US and European sanctions against Russia are designed to “punish” its actions in Crimea. However, instead of forcing Russia into economic and political submission, the sanctions will spur the country to greater political and economic independence.
Since the end of the Soviet Union, Russia’s economic progress and development has been directly dependent on political and economic institutions dominated by the West. From Russia’s integration into the World Trade Organization, to Russian dependence on Western banking and finance, Moscow has come to rely on precisely those institutions now being used against it. Naturally, any Russian countermeasures against the sanctions will aim to disentangle it from this US-, Anglo- and Euro-centric architecture, forcing Moscow to look elsewhere for its economic future. This need to find alternative modes of development and prosperity will contribute greatly toward the continuing shift to a multi-polar world.
Considering the vast sums of money and future investment at stake, it seems unlikely that there will be a monumental shift in the financial arrangement between Russia and the West, the current crisis notwithstanding. However, the recent actions taken by the US and its European partners underscore the need for Russia to consider viable alternatives to dependence on the West. This dependence takes many forms, from access to financing to revenue from energy exports – Russia heavily relies on Western capital to finance its budget and economic development.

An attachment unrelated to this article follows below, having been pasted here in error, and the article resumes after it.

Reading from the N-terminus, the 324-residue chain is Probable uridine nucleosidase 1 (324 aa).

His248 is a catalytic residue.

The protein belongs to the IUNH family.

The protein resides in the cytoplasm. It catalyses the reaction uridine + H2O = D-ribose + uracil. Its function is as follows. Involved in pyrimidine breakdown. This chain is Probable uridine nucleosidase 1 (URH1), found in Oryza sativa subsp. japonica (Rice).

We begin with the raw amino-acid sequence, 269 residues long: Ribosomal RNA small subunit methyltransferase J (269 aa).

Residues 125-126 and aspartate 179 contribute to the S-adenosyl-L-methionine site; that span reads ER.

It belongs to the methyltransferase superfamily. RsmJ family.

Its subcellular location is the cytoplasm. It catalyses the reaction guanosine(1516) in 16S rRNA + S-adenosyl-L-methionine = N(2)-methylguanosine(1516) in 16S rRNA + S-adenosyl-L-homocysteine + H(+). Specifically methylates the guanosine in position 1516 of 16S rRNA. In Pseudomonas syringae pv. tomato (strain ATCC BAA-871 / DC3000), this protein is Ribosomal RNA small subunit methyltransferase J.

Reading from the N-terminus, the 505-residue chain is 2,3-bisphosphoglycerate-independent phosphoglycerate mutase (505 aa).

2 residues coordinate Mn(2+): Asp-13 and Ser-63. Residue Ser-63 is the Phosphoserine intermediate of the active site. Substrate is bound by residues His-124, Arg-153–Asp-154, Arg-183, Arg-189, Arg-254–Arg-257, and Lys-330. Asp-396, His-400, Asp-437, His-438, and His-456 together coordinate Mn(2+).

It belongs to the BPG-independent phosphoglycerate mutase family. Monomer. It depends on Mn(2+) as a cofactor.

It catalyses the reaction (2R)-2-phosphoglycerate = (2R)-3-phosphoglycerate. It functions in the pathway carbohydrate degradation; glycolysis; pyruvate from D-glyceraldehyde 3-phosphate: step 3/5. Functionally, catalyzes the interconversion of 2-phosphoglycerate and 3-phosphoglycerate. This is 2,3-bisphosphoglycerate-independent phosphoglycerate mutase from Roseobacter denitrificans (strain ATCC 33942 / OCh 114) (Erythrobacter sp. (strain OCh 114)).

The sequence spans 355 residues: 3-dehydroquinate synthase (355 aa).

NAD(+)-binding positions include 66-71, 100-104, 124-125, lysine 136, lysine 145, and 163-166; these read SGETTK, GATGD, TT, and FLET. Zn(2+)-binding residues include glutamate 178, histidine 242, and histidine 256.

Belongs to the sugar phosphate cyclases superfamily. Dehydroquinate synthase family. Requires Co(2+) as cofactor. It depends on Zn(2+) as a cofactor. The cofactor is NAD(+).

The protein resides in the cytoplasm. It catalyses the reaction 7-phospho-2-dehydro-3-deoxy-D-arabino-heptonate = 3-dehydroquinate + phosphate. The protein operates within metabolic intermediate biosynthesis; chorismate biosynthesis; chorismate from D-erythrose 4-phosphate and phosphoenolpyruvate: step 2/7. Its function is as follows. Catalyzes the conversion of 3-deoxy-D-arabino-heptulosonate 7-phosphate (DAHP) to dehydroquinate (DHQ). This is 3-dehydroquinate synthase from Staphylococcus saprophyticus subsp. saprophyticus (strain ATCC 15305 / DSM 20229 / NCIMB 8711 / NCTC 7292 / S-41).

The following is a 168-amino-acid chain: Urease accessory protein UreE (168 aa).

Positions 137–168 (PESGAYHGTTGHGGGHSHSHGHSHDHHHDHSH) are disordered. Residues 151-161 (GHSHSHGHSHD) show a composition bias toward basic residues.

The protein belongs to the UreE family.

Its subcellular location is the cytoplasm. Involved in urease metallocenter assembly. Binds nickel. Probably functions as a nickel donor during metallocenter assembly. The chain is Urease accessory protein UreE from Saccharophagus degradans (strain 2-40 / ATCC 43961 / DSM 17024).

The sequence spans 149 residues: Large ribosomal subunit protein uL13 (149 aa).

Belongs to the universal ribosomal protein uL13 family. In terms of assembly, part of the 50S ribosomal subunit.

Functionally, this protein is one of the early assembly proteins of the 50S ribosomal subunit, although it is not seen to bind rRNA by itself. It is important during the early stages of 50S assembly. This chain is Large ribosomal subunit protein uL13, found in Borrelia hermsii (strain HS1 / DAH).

The sanctions imposed by the West have not only targeted individuals determined to be in President Putin’s “inner circle,” but also major Russian banks (Bank Rossiya, Sobinbank, and SMP Bank). As a result, VISA and MasterCard stopped offering card services through these banks, and later resumed services only to the SMP Bank, creating difficulties for many Russian citizens, as well as the institutions themselves. In response to these and other measures, Bank Rossiya has stopped conducting business in foreign currencies and has begun a shift to ruble-only operations. While this may create added difficulties for the bank in the short-term, it does signal a critical trend – a shift away from the US dollar and euro, towards the ruble (and possibly yuan) as a debt settlement currency. Such a move would have very significant long-term implications, including opening the door to a host of other developments.
First and foremost is the issue of energy revenue. While Europe may be ramping up the rhetoric against Russia, the fact remains that it is dependent on Russia for more than one third of its total gas imports. Any significant sanctions would jeopardize everything from Germany’s manufacturing base to France’s chemicals and aircraft exports. With this in mind, no one in Europe can seriously believe that punitive actions against Russia won’t have a deleterious effect on an already fragile EU economy. Surely Moscow understands this, which is why Putin and Co. don’t seem terribly intimidated by the bluster from Brussels and Berlin. However, should Russia decide to put the screws on Europe, it has the proverbial “ace in the hole” in China.